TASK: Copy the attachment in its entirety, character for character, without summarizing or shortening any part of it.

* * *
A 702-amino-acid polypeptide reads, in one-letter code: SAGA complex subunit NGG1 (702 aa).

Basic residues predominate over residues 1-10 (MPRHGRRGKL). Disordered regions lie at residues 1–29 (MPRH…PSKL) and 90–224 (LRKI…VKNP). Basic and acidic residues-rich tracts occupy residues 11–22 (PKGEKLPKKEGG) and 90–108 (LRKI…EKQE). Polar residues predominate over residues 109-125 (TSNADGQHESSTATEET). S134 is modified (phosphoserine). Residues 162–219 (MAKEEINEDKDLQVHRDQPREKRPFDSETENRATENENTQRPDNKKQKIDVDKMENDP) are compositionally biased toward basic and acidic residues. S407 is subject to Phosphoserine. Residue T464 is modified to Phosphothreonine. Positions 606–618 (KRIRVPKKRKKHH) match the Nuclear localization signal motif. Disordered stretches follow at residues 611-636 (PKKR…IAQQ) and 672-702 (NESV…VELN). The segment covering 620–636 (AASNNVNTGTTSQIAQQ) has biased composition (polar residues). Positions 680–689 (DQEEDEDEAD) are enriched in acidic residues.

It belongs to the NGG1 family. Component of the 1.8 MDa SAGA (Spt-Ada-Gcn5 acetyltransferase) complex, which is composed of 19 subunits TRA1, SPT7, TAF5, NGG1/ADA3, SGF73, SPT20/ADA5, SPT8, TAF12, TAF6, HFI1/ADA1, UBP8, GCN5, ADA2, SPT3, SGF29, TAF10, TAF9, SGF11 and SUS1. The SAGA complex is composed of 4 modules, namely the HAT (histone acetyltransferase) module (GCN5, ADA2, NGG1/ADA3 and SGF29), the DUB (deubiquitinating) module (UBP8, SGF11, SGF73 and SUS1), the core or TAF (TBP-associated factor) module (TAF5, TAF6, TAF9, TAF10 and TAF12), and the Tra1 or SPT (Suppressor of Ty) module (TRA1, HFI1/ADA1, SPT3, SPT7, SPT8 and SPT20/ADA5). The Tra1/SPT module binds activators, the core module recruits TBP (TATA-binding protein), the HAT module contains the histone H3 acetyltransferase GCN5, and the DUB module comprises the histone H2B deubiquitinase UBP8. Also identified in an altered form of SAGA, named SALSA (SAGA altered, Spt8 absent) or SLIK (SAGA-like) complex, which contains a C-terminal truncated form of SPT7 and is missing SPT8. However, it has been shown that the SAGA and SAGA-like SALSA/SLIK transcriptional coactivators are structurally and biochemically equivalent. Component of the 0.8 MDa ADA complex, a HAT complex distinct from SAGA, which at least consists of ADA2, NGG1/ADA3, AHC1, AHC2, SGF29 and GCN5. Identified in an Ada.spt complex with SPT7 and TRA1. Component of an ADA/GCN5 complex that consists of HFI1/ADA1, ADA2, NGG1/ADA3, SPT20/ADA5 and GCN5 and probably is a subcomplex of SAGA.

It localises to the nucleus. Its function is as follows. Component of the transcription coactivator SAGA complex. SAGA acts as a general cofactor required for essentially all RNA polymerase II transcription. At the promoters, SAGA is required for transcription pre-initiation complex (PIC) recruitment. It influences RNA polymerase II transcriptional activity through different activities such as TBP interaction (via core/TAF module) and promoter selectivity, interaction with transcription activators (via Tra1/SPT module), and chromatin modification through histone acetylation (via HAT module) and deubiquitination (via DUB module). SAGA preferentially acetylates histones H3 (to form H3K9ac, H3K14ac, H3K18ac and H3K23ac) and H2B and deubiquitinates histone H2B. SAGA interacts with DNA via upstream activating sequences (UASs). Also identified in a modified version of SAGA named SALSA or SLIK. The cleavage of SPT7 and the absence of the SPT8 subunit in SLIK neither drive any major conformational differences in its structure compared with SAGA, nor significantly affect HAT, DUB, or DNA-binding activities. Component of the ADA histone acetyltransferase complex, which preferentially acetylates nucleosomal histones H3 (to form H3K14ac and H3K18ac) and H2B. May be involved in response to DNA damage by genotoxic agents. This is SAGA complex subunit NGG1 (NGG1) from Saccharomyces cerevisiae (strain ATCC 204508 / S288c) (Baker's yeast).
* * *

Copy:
A 702-amino-acid polypeptide reads, in one-letter code: SAGA complex subunit NGG1 (702 aa).

Basic residues predominate over residues 1-10 (MPRHGRRGKL). Disordered regions lie at residues 1–29 (MPRH…PSKL) and 90–224 (LRKI…VKNP). Basic and acidic residues-rich tracts occupy residues 11–22 (PKGEKLPKKEGG) and 90–108 (LRKI…EKQE). Polar residues predominate over residues 109-125 (TSNADGQHESSTATEET). S134 is modified (phosphoserine). Residues 162–219 (MAKEEINEDKDLQVHRDQPREKRPFDSETENRATENENTQRPDNKKQKIDVDKMENDP) are compositionally biased toward basic and acidic residues. S407 is subject to Phosphoserine. Residue T464 is modified to Phosphothreonine. Positions 606–618 (KRIRVPKKRKKHH) match the Nuclear localization signal motif. Disordered stretches follow at residues 611-636 (PKKR…IAQQ) and 672-702 (NESV…VELN). The segment covering 620–636 (AASNNVNTGTTSQIAQQ) has biased composition (polar residues). Positions 680–689 (DQEEDEDEAD) are enriched in acidic residues.

It belongs to the NGG1 family. Component of the 1.8 MDa SAGA (Spt-Ada-Gcn5 acetyltransferase) complex, which is composed of 19 subunits TRA1, SPT7, TAF5, NGG1/ADA3, SGF73, SPT20/ADA5, SPT8, TAF12, TAF6, HFI1/ADA1, UBP8, GCN5, ADA2, SPT3, SGF29, TAF10, TAF9, SGF11 and SUS1. The SAGA complex is composed of 4 modules, namely the HAT (histone acetyltransferase) module (GCN5, ADA2, NGG1/ADA3 and SGF29), the DUB (deubiquitinating) module (UBP8, SGF11, SGF73 and SUS1), the core or TAF (TBP-associated factor) module (TAF5, TAF6, TAF9, TAF10 and TAF12), and the Tra1 or SPT (Suppressor of Ty) module (TRA1, HFI1/ADA1, SPT3, SPT7, SPT8 and SPT20/ADA5). The Tra1/SPT module binds activators, the core module recruits TBP (TATA-binding protein), the HAT module contains the histone H3 acetyltransferase GCN5, and the DUB module comprises the histone H2B deubiquitinase UBP8. Also identified in an altered form of SAGA, named SALSA (SAGA altered, Spt8 absent) or SLIK (SAGA-like) complex, which contains a C-terminal truncated form of SPT7 and is missing SPT8. However, it has been shown that the SAGA and SAGA-like SALSA/SLIK transcriptional coactivators are structurally and biochemically equivalent. Component of the 0.8 MDa ADA complex, a HAT complex distinct from SAGA, which at least consists of ADA2, NGG1/ADA3, AHC1, AHC2, SGF29 and GCN5. Identified in an Ada.spt complex with SPT7 and TRA1. Component of an ADA/GCN5 complex that consists of HFI1/ADA1, ADA2, NGG1/ADA3, SPT20/ADA5 and GCN5 and probably is a subcomplex of SAGA.

It localises to the nucleus. Its function is as follows. Component of the transcription coactivator SAGA complex. SAGA acts as a general cofactor required for essentially all RNA polymerase II transcription. At the promoters, SAGA is required for transcription pre-initiation complex (PIC) recruitment. It influences RNA polymerase II transcriptional activity through different activities such as TBP interaction (via core/TAF module) and promoter selectivity, interaction with transcription activators (via Tra1/SPT module), and chromatin modification through histone acetylation (via HAT module) and deubiquitination (via DUB module). SAGA preferentially acetylates histones H3 (to form H3K9ac, H3K14ac, H3K18ac and H3K23ac) and H2B and deubiquitinates histone H2B. SAGA interacts with DNA via upstream activating sequences (UASs). Also identified in a modified version of SAGA named SALSA or SLIK. The cleavage of SPT7 and the absence of the SPT8 subunit in SLIK neither drive any major conformational differences in its structure compared with SAGA, nor significantly affect HAT, DUB, or DNA-binding activities. Component of the ADA histone acetyltransferase complex, which preferentially acetylates nucleosomal histones H3 (to form H3K14ac and H3K18ac) and H2B. May be involved in response to DNA damage by genotoxic agents. This is SAGA complex subunit NGG1 (NGG1) from Saccharomyces cerevisiae (strain ATCC 204508 / S288c) (Baker's yeast).